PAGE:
Business Development Centers. The SBA will also provide
a list of Section 8(a) contracts by region, for a nominal
Other Organizations: Read about and become involved
with as many trade and professional organizations as you can.
You'll be able to learn and network with acquisition professionals,
joint venture partners, and others that may lead you to federal
Cards: Accepting government credit cards
can help you attract more federal buyers. In many cases, the
government will use the federal credit card for goods or services
purchased under simplified acquisition procedures and for
micro-purchases (see FAR
Part 13 - Simplified Acquisition Procedures). We suggest
that you consider accepting orders placed using a federal
credit card for two primary reasons: (1) In many instances,
this is the only method that some end users have to accept
the goods or services they need; (2) Once the end user accepts
the goods or services, payment is handled very quickly as
with any other credit card transaction. Note, that the dollar
limitations on the credit cards vary depending on the buying
Statement: A capability statement - (i.e.,
brochure, flyer, email, etc.) that highlights your products
or services - can be sent to the appropriate DOC bureau Small
Whatever format you decide to use, a capability statement
should include the products or services that you offer (along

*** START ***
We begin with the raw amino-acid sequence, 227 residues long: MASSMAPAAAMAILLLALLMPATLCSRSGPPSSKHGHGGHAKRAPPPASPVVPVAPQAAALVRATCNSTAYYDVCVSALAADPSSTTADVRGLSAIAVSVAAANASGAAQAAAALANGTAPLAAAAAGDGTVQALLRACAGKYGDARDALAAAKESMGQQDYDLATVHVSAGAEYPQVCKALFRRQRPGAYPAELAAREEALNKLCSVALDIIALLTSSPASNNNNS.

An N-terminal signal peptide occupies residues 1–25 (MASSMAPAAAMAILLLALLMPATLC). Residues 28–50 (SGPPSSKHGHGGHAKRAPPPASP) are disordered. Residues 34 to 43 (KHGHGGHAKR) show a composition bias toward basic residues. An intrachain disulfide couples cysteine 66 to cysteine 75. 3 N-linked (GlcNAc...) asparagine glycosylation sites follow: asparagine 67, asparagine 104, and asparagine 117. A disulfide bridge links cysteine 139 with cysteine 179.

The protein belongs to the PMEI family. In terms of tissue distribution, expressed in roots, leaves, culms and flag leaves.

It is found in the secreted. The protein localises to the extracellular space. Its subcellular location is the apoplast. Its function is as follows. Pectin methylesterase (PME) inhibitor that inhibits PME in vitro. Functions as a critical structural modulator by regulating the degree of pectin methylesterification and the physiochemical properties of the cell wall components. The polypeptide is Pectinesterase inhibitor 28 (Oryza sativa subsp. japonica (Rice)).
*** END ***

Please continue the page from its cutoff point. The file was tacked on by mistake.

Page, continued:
with NAICS codes as applicable), a narrative description of
your business, a list of past and current clients with brief
project descriptions, your address and telephone number, and
a point of contact.
Contact: By maintaining regular contact
with the appropriate personnel (i.e., Small Business Specialist,
Program Manager, Contract Officer, Contracting Specialists,
OSDBU) you can remind them of your capabilities, find out
about any changes in the agency's procurement plans, and be
in a better position to compete when new requirements develop.
You should always have a solution to the government's needs
and to be the first firm government staff think of when they
see a new requirement in your area of expertise.
to 'Deliver': Make certain your company
can fully provide the product or service as promised. Nothing
will strip you of your credibility faster than making promises
or claims that you cannot fulfill. To prevent this, realistically
assess your capabilities, internal management resources, and
financial capabilities. Before contracting with your firm,
the government will evaluate your past performance and assess
your ability to perform successfully in the future. To make
certain you can pass this evaluation, talk to previous clients
and ask them how they felt about doing business with your
firm. If they have positive things to say, ask them if they
would be willing to serve as a reference.
Cards: Your business card should be easy
to read and include a brief description of the primary capability
of your business. It would also be helpful if it listed the
type(s) of small business categories that your company is
in (i.e., SB, SDB,
8(a), WOSB, VOSB, SDVOSB, HUBZone). Thousands of firms
market to the government, and it is difficult to retain from
year to year the brochures and capability statements we receive.
However, your business cards are easier to maintain. Therefore,
the more descriptive your business card, the easier it will
be for federal agency staff to contact you for various market
research, network, or outreach opportunities.
Procurement Data System (FPDS), operated by the General
Services Administration, provides information on federal contracts.
There is a lot of good information on their website regarding
federal agency socioeconomic accomplishments and goals.